After the riot, a lot of the black inmates were locked outside of their cells and per usual, forced to fend for themselves. It was cold. It was smoky. People were bleeding, hurt, in need of attention, and nobody's helping them. Goose took it upon himself to collect everybody's ramen noodle packets and make a giant spread that he passed through the hole that was made in the steel security door that was busted open before the riot was calmed down. Goose brought unity to everybody in that prison through ramen. And as a result, he was like, "I want to spread more of this kinda unity." He goes, "I wanna write a cookbook.”
I said, “Cookbook? You just survived a prison riot. I can still smell the burnt wood, and you wanna do a cookbook?" I just didn't get it. Ramen is a form of currency and staple of food in prison. I said, "Wow. Well, how do we extend this message and provide unity? How do we get more human powers involved?" And that brought me to Father Greg at Homeboy Industries. I brought Father Greg in to help out, and we donated a portion of the proceeds. A lot of my celebrity friends like Danny Trejo, Jacob Vargas, Mister Cartoon, and Shia LaBeouf helped out tremendously with the book. Samuel L. Jackson wrote the foreword. Every recipe comes with a story.
What's your secret as a actor? How do you slip seamlessly into so many different roles?
I never felt that I was good enough to portray myself on film. Clifton Collins Jr. is not good enough to be Clifton Collins Jr. But I could present to you this other character. I saw this dude in the hood that was very intriguing to me. I saw this other kid walking on the street. I was hanging out with my redneck uncles and I can create a character. Unbeknownst to myself, I was exercising survival tools. When I went to hang out with the homies in the hood, the Latino ones, I would act and speak accordingly.
When I was hanging out with my Crip friends, I would switch to the ebonics that I exercised. Let me present that to you most recently with John Hawkes in Small Town Crime. But the truth of the matter is, it was a tool of survival. Growing up around so many difficult cultures and having to travel, and not having a father figure, I was always being inspired and influenced by others. As a kid, I would imitate the characters that my grandfather would act with, whether it was John Wayne or Walter Brennan. I would do these voices as a kid.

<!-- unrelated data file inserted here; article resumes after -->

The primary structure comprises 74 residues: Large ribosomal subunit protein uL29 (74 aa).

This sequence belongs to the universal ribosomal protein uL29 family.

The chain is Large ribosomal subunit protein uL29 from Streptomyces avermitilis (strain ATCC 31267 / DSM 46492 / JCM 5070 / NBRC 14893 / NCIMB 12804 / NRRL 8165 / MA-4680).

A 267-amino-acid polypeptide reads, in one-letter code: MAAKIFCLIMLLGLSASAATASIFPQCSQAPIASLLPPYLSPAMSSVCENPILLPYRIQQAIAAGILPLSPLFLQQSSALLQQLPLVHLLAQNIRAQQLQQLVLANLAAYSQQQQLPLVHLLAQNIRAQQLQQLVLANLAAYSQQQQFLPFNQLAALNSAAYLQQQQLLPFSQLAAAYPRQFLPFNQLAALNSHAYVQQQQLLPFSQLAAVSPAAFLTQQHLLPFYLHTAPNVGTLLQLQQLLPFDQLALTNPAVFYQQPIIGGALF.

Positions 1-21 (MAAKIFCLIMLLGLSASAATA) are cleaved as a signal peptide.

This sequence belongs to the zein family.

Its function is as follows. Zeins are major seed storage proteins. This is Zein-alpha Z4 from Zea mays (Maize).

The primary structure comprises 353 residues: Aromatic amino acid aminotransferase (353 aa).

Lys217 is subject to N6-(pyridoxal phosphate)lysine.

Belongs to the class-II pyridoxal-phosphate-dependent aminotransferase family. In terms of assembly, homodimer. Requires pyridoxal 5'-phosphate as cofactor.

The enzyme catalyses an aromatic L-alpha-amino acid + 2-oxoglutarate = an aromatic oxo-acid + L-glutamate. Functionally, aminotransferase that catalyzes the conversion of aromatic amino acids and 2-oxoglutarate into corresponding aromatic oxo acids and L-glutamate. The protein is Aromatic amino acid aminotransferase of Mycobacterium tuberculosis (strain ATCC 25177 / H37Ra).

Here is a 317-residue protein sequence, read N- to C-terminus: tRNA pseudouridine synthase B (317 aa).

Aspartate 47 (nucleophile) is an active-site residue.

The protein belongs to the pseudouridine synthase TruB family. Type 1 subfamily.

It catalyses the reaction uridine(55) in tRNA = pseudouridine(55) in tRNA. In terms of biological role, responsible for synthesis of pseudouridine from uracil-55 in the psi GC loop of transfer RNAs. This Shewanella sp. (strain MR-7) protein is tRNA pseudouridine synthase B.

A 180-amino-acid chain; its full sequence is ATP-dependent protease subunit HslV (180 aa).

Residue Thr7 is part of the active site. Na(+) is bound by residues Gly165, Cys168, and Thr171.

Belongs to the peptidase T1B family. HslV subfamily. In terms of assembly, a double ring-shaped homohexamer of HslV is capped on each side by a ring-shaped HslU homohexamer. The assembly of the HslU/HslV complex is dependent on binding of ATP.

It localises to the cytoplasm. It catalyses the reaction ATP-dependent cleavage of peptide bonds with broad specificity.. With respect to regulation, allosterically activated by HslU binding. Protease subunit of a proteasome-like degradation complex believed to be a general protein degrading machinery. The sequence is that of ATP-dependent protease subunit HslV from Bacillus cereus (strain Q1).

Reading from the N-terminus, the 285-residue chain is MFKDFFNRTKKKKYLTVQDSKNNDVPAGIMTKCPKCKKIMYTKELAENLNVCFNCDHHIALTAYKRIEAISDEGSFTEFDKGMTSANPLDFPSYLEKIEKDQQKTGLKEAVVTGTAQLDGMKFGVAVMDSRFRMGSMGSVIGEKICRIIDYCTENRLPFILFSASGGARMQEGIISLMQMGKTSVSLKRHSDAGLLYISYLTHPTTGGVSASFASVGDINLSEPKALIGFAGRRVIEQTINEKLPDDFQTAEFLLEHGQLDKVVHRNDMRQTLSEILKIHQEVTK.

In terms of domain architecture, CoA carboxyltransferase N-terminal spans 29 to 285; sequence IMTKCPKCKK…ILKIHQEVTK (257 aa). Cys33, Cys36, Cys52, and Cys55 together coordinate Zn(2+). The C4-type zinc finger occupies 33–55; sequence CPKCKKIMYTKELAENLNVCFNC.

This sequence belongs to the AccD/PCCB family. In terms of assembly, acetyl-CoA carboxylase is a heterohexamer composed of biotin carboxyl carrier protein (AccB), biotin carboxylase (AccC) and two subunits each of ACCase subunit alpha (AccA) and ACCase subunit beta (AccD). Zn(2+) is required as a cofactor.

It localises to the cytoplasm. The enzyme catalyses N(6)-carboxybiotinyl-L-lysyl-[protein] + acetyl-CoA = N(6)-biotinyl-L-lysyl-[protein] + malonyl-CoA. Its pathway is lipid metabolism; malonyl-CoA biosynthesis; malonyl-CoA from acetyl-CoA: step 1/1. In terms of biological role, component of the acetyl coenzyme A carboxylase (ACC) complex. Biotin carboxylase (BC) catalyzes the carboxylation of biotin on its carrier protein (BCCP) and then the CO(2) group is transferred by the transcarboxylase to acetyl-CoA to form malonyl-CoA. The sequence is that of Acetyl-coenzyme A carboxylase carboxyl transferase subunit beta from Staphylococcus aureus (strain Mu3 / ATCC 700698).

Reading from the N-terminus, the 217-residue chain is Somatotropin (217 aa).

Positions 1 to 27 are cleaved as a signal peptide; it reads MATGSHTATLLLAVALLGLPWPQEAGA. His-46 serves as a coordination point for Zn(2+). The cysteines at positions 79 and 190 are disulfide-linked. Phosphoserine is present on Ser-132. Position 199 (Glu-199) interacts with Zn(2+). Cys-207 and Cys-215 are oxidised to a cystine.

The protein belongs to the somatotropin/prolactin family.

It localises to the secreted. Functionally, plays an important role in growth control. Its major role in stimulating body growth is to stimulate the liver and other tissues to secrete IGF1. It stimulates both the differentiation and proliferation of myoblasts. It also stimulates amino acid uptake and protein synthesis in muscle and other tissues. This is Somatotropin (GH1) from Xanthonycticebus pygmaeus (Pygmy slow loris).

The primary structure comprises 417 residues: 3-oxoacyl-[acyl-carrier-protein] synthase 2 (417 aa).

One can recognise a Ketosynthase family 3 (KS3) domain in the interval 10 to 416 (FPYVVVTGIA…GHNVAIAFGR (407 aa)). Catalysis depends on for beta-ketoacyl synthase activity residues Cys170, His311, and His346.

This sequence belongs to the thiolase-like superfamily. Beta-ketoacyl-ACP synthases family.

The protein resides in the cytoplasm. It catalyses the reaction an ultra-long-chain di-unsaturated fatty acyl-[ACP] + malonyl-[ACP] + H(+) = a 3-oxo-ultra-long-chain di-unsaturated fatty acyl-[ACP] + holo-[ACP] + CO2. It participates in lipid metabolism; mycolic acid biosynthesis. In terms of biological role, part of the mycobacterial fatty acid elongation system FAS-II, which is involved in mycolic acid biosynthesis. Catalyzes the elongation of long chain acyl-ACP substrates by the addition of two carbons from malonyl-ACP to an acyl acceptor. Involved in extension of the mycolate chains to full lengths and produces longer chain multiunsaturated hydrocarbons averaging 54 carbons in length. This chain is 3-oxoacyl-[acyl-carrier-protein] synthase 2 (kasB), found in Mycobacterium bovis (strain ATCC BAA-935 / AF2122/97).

Not only is Westworld debuting this month, Super Troopers 2 is coming out too. How’d you get involved in that?
I'm a fan of Super Troopers. I'm friends with all the Broken Lizards. They're great guys, and they're fans of mine, which is weird to even say. They reached out to me to help them with this film. There were a couple of surprises involved with that film as well. It was weird because I was like, "Guys, why don't we get a big name, like an Anthony Hopkins, Sam Jackson, or Morgan Freeman?" They were like, "No, you're great. You're the guy we want.” I hooked them up with Emmanuelle Chriqui, who ended up playing the lead actress in it. This is a great cast, including Linda Carter and all kinds of great people.
Finally, what can you tell me about the app you helped develop?
I've partnered up with this app called FaceCure. It’s the first urgent-care application. If you're sick, just download FaceCure. If you can't make it to a doctor's, or you don't have the time to set up a meeting or a car to get there, you can have a certified medical assistant come to your house. If you don't have insurance, we're doing a trial where you just pay $99. We have the hardware and the gear to actually do live stats on you—your lungs, your heart—in addition to all kinds of other applications such as IVs and B12 shots. Once they run all your stats, they're able to put you on with a live doctor who will assess you. You'll meet the doctor live on-camera. He doesn't have to come to your house, and you don't have to go to his office. He can give you a prescription right there and they'll have the meds delivered right to your door within the hour. It's the future of medicine.
Sign up for our newsletter to get the best of VICE delivered to your inbox daily.
Follow Seth Ferranti on Twitter.